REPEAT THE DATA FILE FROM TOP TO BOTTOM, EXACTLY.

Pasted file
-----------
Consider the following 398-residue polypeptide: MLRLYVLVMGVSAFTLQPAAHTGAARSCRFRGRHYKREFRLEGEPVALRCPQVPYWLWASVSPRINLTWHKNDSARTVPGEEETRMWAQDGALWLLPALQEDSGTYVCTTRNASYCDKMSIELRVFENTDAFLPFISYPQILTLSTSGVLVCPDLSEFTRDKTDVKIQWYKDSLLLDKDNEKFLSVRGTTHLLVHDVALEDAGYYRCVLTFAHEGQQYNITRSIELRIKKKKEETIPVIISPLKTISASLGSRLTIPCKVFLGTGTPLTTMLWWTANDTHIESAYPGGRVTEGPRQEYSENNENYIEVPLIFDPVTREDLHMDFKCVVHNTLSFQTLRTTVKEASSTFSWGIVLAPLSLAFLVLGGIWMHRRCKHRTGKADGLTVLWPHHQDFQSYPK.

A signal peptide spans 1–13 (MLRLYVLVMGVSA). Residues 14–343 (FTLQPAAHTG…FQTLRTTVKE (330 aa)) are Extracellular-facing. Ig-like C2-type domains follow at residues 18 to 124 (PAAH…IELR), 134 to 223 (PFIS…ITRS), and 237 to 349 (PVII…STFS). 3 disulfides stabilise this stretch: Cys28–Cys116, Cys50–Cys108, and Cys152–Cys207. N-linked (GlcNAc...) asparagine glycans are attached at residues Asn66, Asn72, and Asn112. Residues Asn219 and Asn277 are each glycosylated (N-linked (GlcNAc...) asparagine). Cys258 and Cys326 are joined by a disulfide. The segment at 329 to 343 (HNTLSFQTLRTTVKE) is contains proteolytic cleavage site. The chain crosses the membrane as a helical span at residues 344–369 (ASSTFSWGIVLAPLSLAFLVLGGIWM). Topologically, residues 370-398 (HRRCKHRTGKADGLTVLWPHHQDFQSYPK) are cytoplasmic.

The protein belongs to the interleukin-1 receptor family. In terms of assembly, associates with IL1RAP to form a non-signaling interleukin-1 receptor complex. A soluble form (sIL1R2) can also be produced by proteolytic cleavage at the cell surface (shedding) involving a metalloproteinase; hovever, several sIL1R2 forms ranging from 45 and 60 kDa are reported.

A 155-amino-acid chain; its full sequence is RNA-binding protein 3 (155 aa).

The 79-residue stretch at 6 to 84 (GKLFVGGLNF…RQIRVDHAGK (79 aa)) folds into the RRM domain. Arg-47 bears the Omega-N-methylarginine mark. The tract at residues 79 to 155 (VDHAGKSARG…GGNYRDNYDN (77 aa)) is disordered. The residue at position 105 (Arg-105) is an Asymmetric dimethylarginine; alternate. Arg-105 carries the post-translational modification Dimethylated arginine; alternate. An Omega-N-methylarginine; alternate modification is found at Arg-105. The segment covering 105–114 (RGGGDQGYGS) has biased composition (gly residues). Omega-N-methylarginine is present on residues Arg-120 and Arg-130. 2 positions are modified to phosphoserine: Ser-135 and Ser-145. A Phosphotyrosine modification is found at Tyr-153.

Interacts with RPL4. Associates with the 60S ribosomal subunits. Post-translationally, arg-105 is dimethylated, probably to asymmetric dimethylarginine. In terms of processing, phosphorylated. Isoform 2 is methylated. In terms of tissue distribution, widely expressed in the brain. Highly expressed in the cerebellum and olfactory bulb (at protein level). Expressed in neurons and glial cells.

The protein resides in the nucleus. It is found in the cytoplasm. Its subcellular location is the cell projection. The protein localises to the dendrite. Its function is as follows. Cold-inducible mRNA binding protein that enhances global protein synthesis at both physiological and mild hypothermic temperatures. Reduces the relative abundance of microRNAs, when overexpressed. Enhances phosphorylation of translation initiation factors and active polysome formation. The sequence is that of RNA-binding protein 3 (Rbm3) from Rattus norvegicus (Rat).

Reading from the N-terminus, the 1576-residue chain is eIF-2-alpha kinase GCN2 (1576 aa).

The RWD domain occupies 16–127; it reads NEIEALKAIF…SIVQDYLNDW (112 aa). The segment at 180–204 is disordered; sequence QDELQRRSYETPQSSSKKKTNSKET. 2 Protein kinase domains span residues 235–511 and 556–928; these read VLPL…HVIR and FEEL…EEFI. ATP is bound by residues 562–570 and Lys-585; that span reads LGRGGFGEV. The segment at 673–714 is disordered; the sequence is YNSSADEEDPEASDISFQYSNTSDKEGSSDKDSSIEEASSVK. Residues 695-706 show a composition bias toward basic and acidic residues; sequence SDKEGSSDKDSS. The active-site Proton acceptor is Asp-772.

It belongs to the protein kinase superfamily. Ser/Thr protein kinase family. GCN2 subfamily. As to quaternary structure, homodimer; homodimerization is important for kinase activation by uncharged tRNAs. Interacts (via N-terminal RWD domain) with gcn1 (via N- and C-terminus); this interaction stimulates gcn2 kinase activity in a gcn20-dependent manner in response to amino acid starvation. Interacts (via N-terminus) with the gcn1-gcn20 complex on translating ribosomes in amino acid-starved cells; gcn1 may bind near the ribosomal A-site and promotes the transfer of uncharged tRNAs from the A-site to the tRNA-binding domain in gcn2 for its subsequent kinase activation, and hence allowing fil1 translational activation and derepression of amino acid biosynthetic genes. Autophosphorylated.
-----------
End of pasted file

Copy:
Consider the following 398-residue polypeptide: MLRLYVLVMGVSAFTLQPAAHTGAARSCRFRGRHYKREFRLEGEPVALRCPQVPYWLWASVSPRINLTWHKNDSARTVPGEEETRMWAQDGALWLLPALQEDSGTYVCTTRNASYCDKMSIELRVFENTDAFLPFISYPQILTLSTSGVLVCPDLSEFTRDKTDVKIQWYKDSLLLDKDNEKFLSVRGTTHLLVHDVALEDAGYYRCVLTFAHEGQQYNITRSIELRIKKKKEETIPVIISPLKTISASLGSRLTIPCKVFLGTGTPLTTMLWWTANDTHIESAYPGGRVTEGPRQEYSENNENYIEVPLIFDPVTREDLHMDFKCVVHNTLSFQTLRTTVKEASSTFSWGIVLAPLSLAFLVLGGIWMHRRCKHRTGKADGLTVLWPHHQDFQSYPK.

A signal peptide spans 1–13 (MLRLYVLVMGVSA). Residues 14–343 (FTLQPAAHTG…FQTLRTTVKE (330 aa)) are Extracellular-facing. Ig-like C2-type domains follow at residues 18 to 124 (PAAH…IELR), 134 to 223 (PFIS…ITRS), and 237 to 349 (PVII…STFS). 3 disulfides stabilise this stretch: Cys28–Cys116, Cys50–Cys108, and Cys152–Cys207. N-linked (GlcNAc...) asparagine glycans are attached at residues Asn66, Asn72, and Asn112. Residues Asn219 and Asn277 are each glycosylated (N-linked (GlcNAc...) asparagine). Cys258 and Cys326 are joined by a disulfide. The segment at 329 to 343 (HNTLSFQTLRTTVKE) is contains proteolytic cleavage site. The chain crosses the membrane as a helical span at residues 344–369 (ASSTFSWGIVLAPLSLAFLVLGGIWM). Topologically, residues 370-398 (HRRCKHRTGKADGLTVLWPHHQDFQSYPK) are cytoplasmic.

The protein belongs to the interleukin-1 receptor family. In terms of assembly, associates with IL1RAP to form a non-signaling interleukin-1 receptor complex. A soluble form (sIL1R2) can also be produced by proteolytic cleavage at the cell surface (shedding) involving a metalloproteinase; hovever, several sIL1R2 forms ranging from 45 and 60 kDa are reported.

A 155-amino-acid chain; its full sequence is RNA-binding protein 3 (155 aa).

The 79-residue stretch at 6 to 84 (GKLFVGGLNF…RQIRVDHAGK (79 aa)) folds into the RRM domain. Arg-47 bears the Omega-N-methylarginine mark. The tract at residues 79 to 155 (VDHAGKSARG…GGNYRDNYDN (77 aa)) is disordered. The residue at position 105 (Arg-105) is an Asymmetric dimethylarginine; alternate. Arg-105 carries the post-translational modification Dimethylated arginine; alternate. An Omega-N-methylarginine; alternate modification is found at Arg-105. The segment covering 105–114 (RGGGDQGYGS) has biased composition (gly residues). Omega-N-methylarginine is present on residues Arg-120 and Arg-130. 2 positions are modified to phosphoserine: Ser-135 and Ser-145. A Phosphotyrosine modification is found at Tyr-153.

Interacts with RPL4. Associates with the 60S ribosomal subunits. Post-translationally, arg-105 is dimethylated, probably to asymmetric dimethylarginine. In terms of processing, phosphorylated. Isoform 2 is methylated. In terms of tissue distribution, widely expressed in the brain. Highly expressed in the cerebellum and olfactory bulb (at protein level). Expressed in neurons and glial cells.

The protein resides in the nucleus. It is found in the cytoplasm. Its subcellular location is the cell projection. The protein localises to the dendrite. Its function is as follows. Cold-inducible mRNA binding protein that enhances global protein synthesis at both physiological and mild hypothermic temperatures. Reduces the relative abundance of microRNAs, when overexpressed. Enhances phosphorylation of translation initiation factors and active polysome formation. The sequence is that of RNA-binding protein 3 (Rbm3) from Rattus norvegicus (Rat).

Reading from the N-terminus, the 1576-residue chain is eIF-2-alpha kinase GCN2 (1576 aa).

The RWD domain occupies 16–127; it reads NEIEALKAIF…SIVQDYLNDW (112 aa). The segment at 180–204 is disordered; sequence QDELQRRSYETPQSSSKKKTNSKET. 2 Protein kinase domains span residues 235–511 and 556–928; these read VLPL…HVIR and FEEL…EEFI. ATP is bound by residues 562–570 and Lys-585; that span reads LGRGGFGEV. The segment at 673–714 is disordered; the sequence is YNSSADEEDPEASDISFQYSNTSDKEGSSDKDSSIEEASSVK. Residues 695-706 show a composition bias toward basic and acidic residues; sequence SDKEGSSDKDSS. The active-site Proton acceptor is Asp-772.

It belongs to the protein kinase superfamily. Ser/Thr protein kinase family. GCN2 subfamily. As to quaternary structure, homodimer; homodimerization is important for kinase activation by uncharged tRNAs. Interacts (via N-terminal RWD domain) with gcn1 (via N- and C-terminus); this interaction stimulates gcn2 kinase activity in a gcn20-dependent manner in response to amino acid starvation. Interacts (via N-terminus) with the gcn1-gcn20 complex on translating ribosomes in amino acid-starved cells; gcn1 may bind near the ribosomal A-site and promotes the transfer of uncharged tRNAs from the A-site to the tRNA-binding domain in gcn2 for its subsequent kinase activation, and hence allowing fil1 translational activation and derepression of amino acid biosynthetic genes. Autophosphorylated.